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Do you know how much meat is actually in your burger?

Revealed: How much meat is REALLY in your favourite supermarket burgers – and the ‘acidic’ cooking smell that gives away if it’s full of filler

  • Research examined the amount of beef in favourite UK supermarket burgers
  • Revealed patties from Asda, Tesco and Waitrose are not 100% beef
  • Experts also shared tips on how to spot if you’ve bought a poor quality patty 

Supermarket burgers contain less beef than you might think, research reveals. 

Patties from Asda, Tesco and Waitrose are packed with ‘filler’ ingredients like rusk, water and flavouring, as well as beef, according to the study. 

Analysis was carried out by online retailer Farmison & Co (F&Co), which tested a range of beef burger patties from a selection of its UK rivals. 

Analysis was carried out by online retailer Farmison & Co (F&Co), which tested a range of beef burger patties from a selection of its UK rivals. 

How much beef is in your burger? 

Percentage of beef contained in a single patty, based on analysis by retailer Farmison & Co:

ASDA Smart Price 10 British Beef Burgers 62% 

Tesco Butcher’s Choice Beef Burger 63%

Morrisons Best British Beef & Ale Burgers 69%

Bird’s Eye 10 Original Beef Burgers 77%

Sainsbury’s Beef Quarter Pounders 84% 

Tesco Irish Beef Quarter Pound Burgers 86%

Waitrose Hickory Beef Burger 88%

Waitrose Black Garlic Hereford Beef Burgers 89%

Sainsbury’s Beef Burgers, Butcher’s Choice 90%

M&S Best Ever Burgers 93%

Farmison & Co Fillet Blend Steak Burgers 94%

 The brand examined ingredients of 10 different own brand beef burgers from six retailers – Asda, Tesco, Morrisons, Sainsbury’s, Waitrose and M&S – as well as an offering from British family favourite Bird’s Eye.

Results show Asda’s Smart Price 10 British Beef Burgers (£1.62) contained the least amount of beef (62 per cent) while M&S Best Ever Burgers (£16 for eight) came out on top with 93 per cent.

It was just 1 per cent less than F&Co’s own Farmison & Co Fillet Blend Steak Burgers (£9.95 for four). 

MailOnline has approached all brands named in this article for comment. 

Experts at F&Co also shared their tips for spotting whether a patty is packed with beef. 

ASDA’s Smart Price burgers (costing £1.62 for 10) contained just 62 per cent of beef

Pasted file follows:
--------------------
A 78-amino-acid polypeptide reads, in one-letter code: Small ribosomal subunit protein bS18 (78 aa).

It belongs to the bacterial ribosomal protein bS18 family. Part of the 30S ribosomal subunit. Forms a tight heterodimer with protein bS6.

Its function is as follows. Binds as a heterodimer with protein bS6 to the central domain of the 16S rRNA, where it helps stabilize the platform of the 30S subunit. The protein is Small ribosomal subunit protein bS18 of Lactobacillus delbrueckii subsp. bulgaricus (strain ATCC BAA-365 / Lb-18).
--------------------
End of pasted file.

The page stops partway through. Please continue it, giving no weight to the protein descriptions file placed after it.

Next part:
M&S proved to be the best in quality for their Best Ever beef burgers

Results show Asda’s Smart Price 10 British Beef Burgers (£1.62), pictured left, contained the least amount of beef (62 per cent) while M&S Best Ever Burgers (£16 for eight), pictured right, came out on top with 93 per cent. The study was carried out by a rival burger brand

A spokesperson said meat that has had ‘a lot of other ingredients’ added to it can sometimes ‘turn a vibrant pink with an acidic smell’ once cooked. 

‘This is a sign that the product might be overworked, poor quality, or can even indicate that it’s an older product,’ the spokesperson continued. 

Worried about beef patty ingredients? Two signs to look out for 


If beef has been mixed with other ingredients it can have an ‘acidic smell’


When cooked, beef mixed with other ingredients turns a ‘deep red, purple colour

‘When it’s cooked, many would assume that it would go more greyish, but actually, it will be almost a deep red, purple colour, because of the chemical reaction between all the additives and protein cells.’

The spokesperson also urged shoppers to pay attention to the type of meat used to create the burger. 

If a part like ‘chuck, fillet, or short rib’ is not named then it is ‘probably from a generic mix taken from different parts of the animal, for value rather than flavour,’ the spokesperson added. 

John Pallagi, co-founder of Farmison & Co added: ‘Ultimately, we’re keen to encourage consumers to be more curious about what they’re eating and what is going into their food. 

‘Gaining this deeper understanding and asking these questions around what you’re eating is so important and can often be quite eye-opening – therefore we want to raise awareness around doing so.’ 

What else is in your beef burger?  

Chef Jeff Baker highlighted the main ingredients used to bulk up the burgers and what customers should look out for if they want better quality:


If water is high up in the ingredients list of a product, then that’s a red flag, says Jeff. 

Sometimes a little water is needed, however, you shouldn’t be paying for a large quantity of water in a meat product. 

The higher it is on the ingredients list, the more there is in the product.


Similar to water, if you find rusk high up on the ingredients list it means that there is a high amount of this within the product. 

Rusk can be greyish in appearance, therefore when raw products (e.g. beef burgers) are more reddish in colour, this usually indicates that less rusk has been used. 

Ideally, if you’re after a better quality burger, it’s best to look out for meat that has a lower rusk content.


You’ll often find ‘natural flavouring’ on packets, which tends to mean fresh herbs and carefully selected spices. 

However, something to be aware of is the word ‘flavouring’ used on its own, as this is pretty questionable, according to the chef. 

‘What exactly is this flavouring; is it derived from natural flavour extracts or is it chemically created?’